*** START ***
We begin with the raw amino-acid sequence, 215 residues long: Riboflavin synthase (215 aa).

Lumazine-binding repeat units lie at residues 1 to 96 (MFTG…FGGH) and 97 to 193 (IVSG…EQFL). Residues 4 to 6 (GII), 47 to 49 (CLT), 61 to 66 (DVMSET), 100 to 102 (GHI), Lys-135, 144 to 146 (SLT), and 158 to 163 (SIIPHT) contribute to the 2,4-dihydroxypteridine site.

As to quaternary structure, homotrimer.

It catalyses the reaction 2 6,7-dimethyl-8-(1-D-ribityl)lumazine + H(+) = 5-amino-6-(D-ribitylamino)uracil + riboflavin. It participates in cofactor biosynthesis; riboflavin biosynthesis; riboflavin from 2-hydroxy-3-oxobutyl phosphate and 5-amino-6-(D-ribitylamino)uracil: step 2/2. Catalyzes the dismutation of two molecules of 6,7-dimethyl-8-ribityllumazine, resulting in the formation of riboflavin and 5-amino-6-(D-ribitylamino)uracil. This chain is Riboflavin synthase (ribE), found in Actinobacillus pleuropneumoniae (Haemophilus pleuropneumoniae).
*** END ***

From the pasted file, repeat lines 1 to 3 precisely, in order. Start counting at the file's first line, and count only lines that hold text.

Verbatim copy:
We begin with the raw amino-acid sequence, 215 residues long: Riboflavin synthase (215 aa).

Lumazine-binding repeat units lie at residues 1 to 96 (MFTG…FGGH) and 97 to 193 (IVSG…EQFL). Residues 4 to 6 (GII), 47 to 49 (CLT), 61 to 66 (DVMSET), 100 to 102 (GHI), Lys-135, 144 to 146 (SLT), and 158 to 163 (SIIPHT) contribute to the 2,4-dihydroxypteridine site.

As to quaternary structure, homotrimer.